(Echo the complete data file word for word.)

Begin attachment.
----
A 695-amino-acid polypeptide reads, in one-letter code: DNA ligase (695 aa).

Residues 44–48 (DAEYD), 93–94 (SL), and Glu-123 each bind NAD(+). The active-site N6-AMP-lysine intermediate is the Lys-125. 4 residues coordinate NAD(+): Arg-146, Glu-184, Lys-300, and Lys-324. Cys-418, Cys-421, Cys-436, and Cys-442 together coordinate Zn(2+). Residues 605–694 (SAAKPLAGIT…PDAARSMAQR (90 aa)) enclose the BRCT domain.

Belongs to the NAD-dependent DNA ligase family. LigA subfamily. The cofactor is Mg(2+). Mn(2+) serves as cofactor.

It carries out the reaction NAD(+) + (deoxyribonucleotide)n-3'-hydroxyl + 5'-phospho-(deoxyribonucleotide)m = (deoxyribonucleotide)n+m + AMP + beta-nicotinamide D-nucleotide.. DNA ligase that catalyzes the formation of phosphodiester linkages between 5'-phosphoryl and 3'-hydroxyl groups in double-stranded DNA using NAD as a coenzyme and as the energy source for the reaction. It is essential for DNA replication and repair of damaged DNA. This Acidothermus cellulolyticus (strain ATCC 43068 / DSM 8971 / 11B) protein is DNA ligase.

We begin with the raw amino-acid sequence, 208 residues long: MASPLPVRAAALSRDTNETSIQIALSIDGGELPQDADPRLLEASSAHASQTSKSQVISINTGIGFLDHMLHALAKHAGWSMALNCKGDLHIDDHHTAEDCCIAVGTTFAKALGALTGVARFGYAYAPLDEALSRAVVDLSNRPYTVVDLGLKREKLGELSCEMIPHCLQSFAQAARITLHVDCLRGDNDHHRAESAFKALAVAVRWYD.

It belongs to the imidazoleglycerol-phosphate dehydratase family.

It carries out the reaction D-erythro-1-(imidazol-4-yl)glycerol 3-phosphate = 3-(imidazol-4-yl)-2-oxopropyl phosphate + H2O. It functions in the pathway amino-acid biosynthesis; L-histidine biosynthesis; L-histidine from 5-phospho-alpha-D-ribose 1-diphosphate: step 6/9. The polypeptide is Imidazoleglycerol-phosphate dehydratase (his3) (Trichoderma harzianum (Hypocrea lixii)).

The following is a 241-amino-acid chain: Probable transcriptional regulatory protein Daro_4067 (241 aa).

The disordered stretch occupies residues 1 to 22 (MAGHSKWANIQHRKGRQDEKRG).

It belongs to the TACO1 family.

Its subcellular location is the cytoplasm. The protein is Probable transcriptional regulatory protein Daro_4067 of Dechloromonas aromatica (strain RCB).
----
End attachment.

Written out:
A 695-amino-acid polypeptide reads, in one-letter code: DNA ligase (695 aa).

Residues 44–48 (DAEYD), 93–94 (SL), and Glu-123 each bind NAD(+). The active-site N6-AMP-lysine intermediate is the Lys-125. 4 residues coordinate NAD(+): Arg-146, Glu-184, Lys-300, and Lys-324. Cys-418, Cys-421, Cys-436, and Cys-442 together coordinate Zn(2+). Residues 605–694 (SAAKPLAGIT…PDAARSMAQR (90 aa)) enclose the BRCT domain.

Belongs to the NAD-dependent DNA ligase family. LigA subfamily. The cofactor is Mg(2+). Mn(2+) serves as cofactor.

It carries out the reaction NAD(+) + (deoxyribonucleotide)n-3'-hydroxyl + 5'-phospho-(deoxyribonucleotide)m = (deoxyribonucleotide)n+m + AMP + beta-nicotinamide D-nucleotide.. DNA ligase that catalyzes the formation of phosphodiester linkages between 5'-phosphoryl and 3'-hydroxyl groups in double-stranded DNA using NAD as a coenzyme and as the energy source for the reaction. It is essential for DNA replication and repair of damaged DNA. This Acidothermus cellulolyticus (strain ATCC 43068 / DSM 8971 / 11B) protein is DNA ligase.

We begin with the raw amino-acid sequence, 208 residues long: MASPLPVRAAALSRDTNETSIQIALSIDGGELPQDADPRLLEASSAHASQTSKSQVISINTGIGFLDHMLHALAKHAGWSMALNCKGDLHIDDHHTAEDCCIAVGTTFAKALGALTGVARFGYAYAPLDEALSRAVVDLSNRPYTVVDLGLKREKLGELSCEMIPHCLQSFAQAARITLHVDCLRGDNDHHRAESAFKALAVAVRWYD.

It belongs to the imidazoleglycerol-phosphate dehydratase family.

It carries out the reaction D-erythro-1-(imidazol-4-yl)glycerol 3-phosphate = 3-(imidazol-4-yl)-2-oxopropyl phosphate + H2O. It functions in the pathway amino-acid biosynthesis; L-histidine biosynthesis; L-histidine from 5-phospho-alpha-D-ribose 1-diphosphate: step 6/9. The polypeptide is Imidazoleglycerol-phosphate dehydratase (his3) (Trichoderma harzianum (Hypocrea lixii)).

The following is a 241-amino-acid chain: Probable transcriptional regulatory protein Daro_4067 (241 aa).

The disordered stretch occupies residues 1 to 22 (MAGHSKWANIQHRKGRQDEKRG).

It belongs to the TACO1 family.

Its subcellular location is the cytoplasm. The protein is Probable transcriptional regulatory protein Daro_4067 of Dechloromonas aromatica (strain RCB).